(Those of you reading who have perfect marriages in which neither party ever gets angry at the other are probably wondering what the big deal is. You can stop reading now. This article is for that other portion of married people, folks who do have a blow-up from time to time.)

I can’t count the number of times since July 6, 1996, the day the ticket expired and we lost the jewelry that I had hoped to buy back, that I have taken out that ticket and contemplated its meaning.


We were Indiana at the time, five of us camping out in my in-law’s basement. I was working on the book that would become Acts of the Apostles. On July 6th, I walked down to the pay phone at the corner of Washington Street and Boeke Road, by the old and run-down “strip mall” with all the failing businesses–a pharmacy, a shoe-repair shop, a small grocery– that had been vibrant when my wife was a child–and pleaded with the pawnbroker six states away to give me one more month to redeem those rings and bracelets and necklaces. But our contract said four months only, and four months was up. End of conversation.

“No extensions”. Ah, well. So it goes.

I’m not saying that I’m a perfect husband, mind you. You only get so much for $550, after all. I have plenty of other failings. Among other things, for example, I certainly retain my ability to blow my top. I’m not Dalai Lama. I’m fully capable of getting unreasonably angry at anybody in the world. Except my wife. I’m not saying that my wife is a saint, by the way. She can act impulsively and bull-headedly; she can be unfair or or unthinking or unkind. She’s still human, in other words. But she certainly has kept up her end of the bargain. How much more of a commitment could she possibly have made to my crazy idea to be a writer? What further proof could she have given me that she would stand by me through thick and thin? No, she has earned at least that much from me, that I forgive her her trespasses as she has forgiven mine. I have that ticket to remind me of that every day.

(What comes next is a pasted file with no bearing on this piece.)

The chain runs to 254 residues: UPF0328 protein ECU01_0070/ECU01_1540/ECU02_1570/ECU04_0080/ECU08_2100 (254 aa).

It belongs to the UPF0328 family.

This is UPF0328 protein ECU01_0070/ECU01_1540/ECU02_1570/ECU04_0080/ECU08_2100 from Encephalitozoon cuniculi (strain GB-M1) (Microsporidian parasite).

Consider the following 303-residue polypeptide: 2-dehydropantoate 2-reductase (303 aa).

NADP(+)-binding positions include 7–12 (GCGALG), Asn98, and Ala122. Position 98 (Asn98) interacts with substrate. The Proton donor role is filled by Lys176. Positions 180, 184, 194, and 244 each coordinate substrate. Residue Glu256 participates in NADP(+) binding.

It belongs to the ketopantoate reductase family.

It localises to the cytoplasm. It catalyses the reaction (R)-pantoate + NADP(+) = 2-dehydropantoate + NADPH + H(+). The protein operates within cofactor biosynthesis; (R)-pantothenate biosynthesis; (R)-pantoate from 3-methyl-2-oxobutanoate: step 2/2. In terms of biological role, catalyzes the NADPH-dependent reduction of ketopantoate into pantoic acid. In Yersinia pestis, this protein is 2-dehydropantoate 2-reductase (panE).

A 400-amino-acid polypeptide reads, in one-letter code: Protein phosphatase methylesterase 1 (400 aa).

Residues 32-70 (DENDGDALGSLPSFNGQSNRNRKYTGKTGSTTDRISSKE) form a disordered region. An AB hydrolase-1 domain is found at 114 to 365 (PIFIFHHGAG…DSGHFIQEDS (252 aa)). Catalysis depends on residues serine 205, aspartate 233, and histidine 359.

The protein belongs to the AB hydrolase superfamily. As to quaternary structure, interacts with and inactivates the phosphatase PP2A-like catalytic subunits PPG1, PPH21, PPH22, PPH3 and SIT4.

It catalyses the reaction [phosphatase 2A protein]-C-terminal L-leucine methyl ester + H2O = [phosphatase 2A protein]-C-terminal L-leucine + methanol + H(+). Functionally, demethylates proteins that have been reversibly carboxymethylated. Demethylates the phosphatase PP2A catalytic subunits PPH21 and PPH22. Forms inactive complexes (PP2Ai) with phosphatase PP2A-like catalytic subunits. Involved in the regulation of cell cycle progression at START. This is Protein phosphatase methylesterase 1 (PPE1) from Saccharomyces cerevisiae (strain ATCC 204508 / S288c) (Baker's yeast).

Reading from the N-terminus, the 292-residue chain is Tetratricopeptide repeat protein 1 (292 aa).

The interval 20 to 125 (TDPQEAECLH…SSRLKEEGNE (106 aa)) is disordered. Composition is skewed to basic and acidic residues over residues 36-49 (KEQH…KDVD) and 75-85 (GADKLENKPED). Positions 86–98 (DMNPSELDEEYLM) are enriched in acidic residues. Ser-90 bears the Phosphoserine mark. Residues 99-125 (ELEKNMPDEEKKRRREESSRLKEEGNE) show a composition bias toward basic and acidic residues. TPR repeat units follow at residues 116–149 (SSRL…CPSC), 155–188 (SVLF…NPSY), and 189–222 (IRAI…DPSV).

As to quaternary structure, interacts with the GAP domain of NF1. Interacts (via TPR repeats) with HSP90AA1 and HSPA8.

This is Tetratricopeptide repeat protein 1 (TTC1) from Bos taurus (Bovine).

So that’s one thing that’s in my wallet. Capital One, you can keep your hookworm.

1. They call it a “credit card”, but it’s really a species of hookworm that you can read about in this great book.


  1. This is a flavor of sad/beautiful that the word “bittersweet” fails to capture.

    The sinister authorial side of me, however, thinks that “magic pawnbrokers” (common noun) would make a terrific seed for a story/fable.

  2. Helen,

    Thanks. Someday when I strike it rich, this story will form part of my “creation myth”. I think Robin Sloan should take the magic pawnbroker idea. I would have said Rod Serling, but he’s dead. Now that I think of it, I would be surprised if there *isn’t* a Twilight Zone episode called Magic Pawnbrokers.